Matt Forte, Brandon Manumaleuna and Greg Olsen all broke the huddle together, just an instant after getting the call from Jay Cutler.
Inexplicably, they all strolled into the backfield together.
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And then as if the Three Stooges themselves were smiling down upon the Bears, all stood together looking at each other, until they turned to Cutler and wondered what was wrong with that picture.
Cutler said nothing. He just looked at his teammates in disbelief and shook his head.
You have to think Cutler would have laughed if he weren't already sick of picking himself up off the ground, not to mention tired of missing wide-open receivers.
So he just turned around, matter-of-factly signaled yet another wasted timeout to the referee and walked slowly toward the sideline, shoulders slumped and beaten up, if not entirely beaten.
There was still 12:51 left in the game and the Bears were only down 10, but Cutler had thrown in the proverbial towel having watched his teammates make enough mistakes for one day to know the offense was not going to save this day.
True, Cutler who hasn't converted on third down since the Green Bay game Sept. 27 was as bad as anyone in Sunday's 23-20 loss to Seattle at Soldier Field, but he also was sacked six times and hit 10 times to run his season total to 48 hits in 4½ games.
Postgame, he was tired, whipped, disgusted and limping, crabby as a 2-year-old needing a nap, and snotty as a 7-year-old demanding candy on Halloween.
He was every bit the brat his Denver colleagues assured us he would be if things didn't go his way.
And he had every right to be angry.
Mike Martz was as stubborn as ever, refusing to settle for the quick, short strikes that have been unstoppable.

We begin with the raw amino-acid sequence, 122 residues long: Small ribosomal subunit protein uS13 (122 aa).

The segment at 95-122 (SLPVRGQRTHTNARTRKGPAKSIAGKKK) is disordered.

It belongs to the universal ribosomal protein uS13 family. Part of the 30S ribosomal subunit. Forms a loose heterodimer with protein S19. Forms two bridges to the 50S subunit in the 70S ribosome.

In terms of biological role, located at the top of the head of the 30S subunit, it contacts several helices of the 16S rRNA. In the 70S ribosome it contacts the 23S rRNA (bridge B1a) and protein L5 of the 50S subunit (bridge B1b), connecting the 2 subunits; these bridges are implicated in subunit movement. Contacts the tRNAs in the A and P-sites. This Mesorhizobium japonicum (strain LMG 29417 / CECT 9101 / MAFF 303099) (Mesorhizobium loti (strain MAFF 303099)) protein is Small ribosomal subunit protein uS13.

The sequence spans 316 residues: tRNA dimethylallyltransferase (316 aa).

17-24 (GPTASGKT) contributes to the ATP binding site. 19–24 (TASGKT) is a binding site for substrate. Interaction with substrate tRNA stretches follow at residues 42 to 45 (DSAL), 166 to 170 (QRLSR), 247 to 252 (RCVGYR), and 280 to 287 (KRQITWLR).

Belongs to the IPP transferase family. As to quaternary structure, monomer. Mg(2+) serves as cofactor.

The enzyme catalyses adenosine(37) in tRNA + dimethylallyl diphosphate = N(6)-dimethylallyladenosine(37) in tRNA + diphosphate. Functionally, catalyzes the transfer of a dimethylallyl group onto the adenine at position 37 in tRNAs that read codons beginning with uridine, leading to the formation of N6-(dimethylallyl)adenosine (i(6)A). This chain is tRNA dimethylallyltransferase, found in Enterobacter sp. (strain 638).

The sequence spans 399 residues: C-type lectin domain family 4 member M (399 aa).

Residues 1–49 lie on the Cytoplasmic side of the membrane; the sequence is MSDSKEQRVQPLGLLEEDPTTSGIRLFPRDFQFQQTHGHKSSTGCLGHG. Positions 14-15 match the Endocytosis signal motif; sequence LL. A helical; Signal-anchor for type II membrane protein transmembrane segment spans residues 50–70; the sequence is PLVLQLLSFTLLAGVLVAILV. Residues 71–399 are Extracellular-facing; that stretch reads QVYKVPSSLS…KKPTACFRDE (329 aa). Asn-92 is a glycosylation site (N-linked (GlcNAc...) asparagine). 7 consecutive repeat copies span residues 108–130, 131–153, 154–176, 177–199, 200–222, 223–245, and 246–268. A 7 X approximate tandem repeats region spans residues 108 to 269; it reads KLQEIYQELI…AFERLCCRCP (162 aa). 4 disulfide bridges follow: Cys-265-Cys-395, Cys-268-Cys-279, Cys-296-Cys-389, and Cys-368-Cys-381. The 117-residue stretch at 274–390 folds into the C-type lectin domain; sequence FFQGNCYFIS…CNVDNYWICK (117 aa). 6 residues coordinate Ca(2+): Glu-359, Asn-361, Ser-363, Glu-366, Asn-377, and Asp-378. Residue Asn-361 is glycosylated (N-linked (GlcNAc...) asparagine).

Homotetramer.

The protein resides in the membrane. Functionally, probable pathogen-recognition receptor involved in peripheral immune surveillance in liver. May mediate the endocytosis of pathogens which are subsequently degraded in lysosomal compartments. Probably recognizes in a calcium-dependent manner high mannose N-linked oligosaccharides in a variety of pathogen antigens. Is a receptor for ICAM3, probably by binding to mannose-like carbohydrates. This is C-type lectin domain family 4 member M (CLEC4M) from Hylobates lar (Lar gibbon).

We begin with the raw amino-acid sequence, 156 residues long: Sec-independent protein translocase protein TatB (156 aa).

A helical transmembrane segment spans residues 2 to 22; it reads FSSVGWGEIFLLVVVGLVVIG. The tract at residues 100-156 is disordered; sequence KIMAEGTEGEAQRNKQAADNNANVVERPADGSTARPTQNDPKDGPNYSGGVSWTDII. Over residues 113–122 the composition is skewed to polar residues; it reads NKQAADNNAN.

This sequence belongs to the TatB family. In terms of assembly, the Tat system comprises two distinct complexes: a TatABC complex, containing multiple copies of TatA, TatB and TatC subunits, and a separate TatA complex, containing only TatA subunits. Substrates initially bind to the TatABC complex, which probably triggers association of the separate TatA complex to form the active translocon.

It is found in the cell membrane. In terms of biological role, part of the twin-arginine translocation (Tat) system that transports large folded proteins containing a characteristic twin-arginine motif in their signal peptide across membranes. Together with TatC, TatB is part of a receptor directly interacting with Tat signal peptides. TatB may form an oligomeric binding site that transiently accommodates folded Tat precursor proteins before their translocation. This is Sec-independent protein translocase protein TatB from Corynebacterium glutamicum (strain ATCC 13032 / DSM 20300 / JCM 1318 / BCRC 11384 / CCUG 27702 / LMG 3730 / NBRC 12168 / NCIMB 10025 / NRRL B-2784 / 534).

Instead, he opted to try for huge plays, the kind that make Martz famous and get his quarterback destroyed, even when his star player is returning from concussion.
That couldn't have pleased head coach Lovie Smith, who might finally be angry enough to do something about it, though he's at least a month behind Bears fans on that one.
Maybe Smith will let Martz know his offense is too complicated for a group clearly unable to grasp it, and his insane tactics are endangering Cutler's career and the Bears' season.
One thing was certain: In his seven years here, Smith has never been as honest and never blistered his team the way he did postgame Sunday, calling out every player in every facet of the game.
And he wasn't wrong.
The only manner in which the Bears were consistent was that they didn't do anything well.
Maybe they made the mistake of believing all they read and heard about how there was no chance they could lose to Seattle, not when everyone was crowning them Super Bowl champs already.
And this dynasty was based on what evidence? Beating a horrible Carolina team?
Was the offensive line suddenly going to pass protect, something it hasn't done all season, as it made more changes and shuffled in new bodies, against a team that likes to attack the QB?
Was it going to suddenly open holes for the running game against a team that stops the run, when it also hasn't done that in 2010?
Anyone who actually watched tape of the Panthers game will tell you that the Bears didn't block well at all. They got lucky on a few big plays when Forte ran into a wall and bounced it outside.
Yet, even given that Cutler was supposed to return from the unmerciful beating he took two weeks ago and while getting hammered again look like John Elway.
And the Bears' defense wasn't supposed to miss their best player, Lance Briggs, because the Bears are so dominant and Seattle so dreadful that they would get by fine without him.
Seriously, you wonder what games people have been watching this year.
Despite the best efforts of Bears apologists and cheerleaders to convince the Bears they are the best team in NFL history, the fact is the Bears haven't been good this year.
They also haven't been terrible. What they are is extraordinarily mediocre through six games, which is good enough in a nauseating NFC to be at the top with a 4-2 record.
And when it's all said and done, they might yet survive this sickly conference, where no team can pretend to be any better than average.
But we can guarantee that won't happen unless Cutler and Smith convince Martz that the QB can't throw touchdown passes while planted face down in the dirt.
And when they deliver that message, let's hope they send it with clarity, and that on this most important call there's finally no miscommunication at all.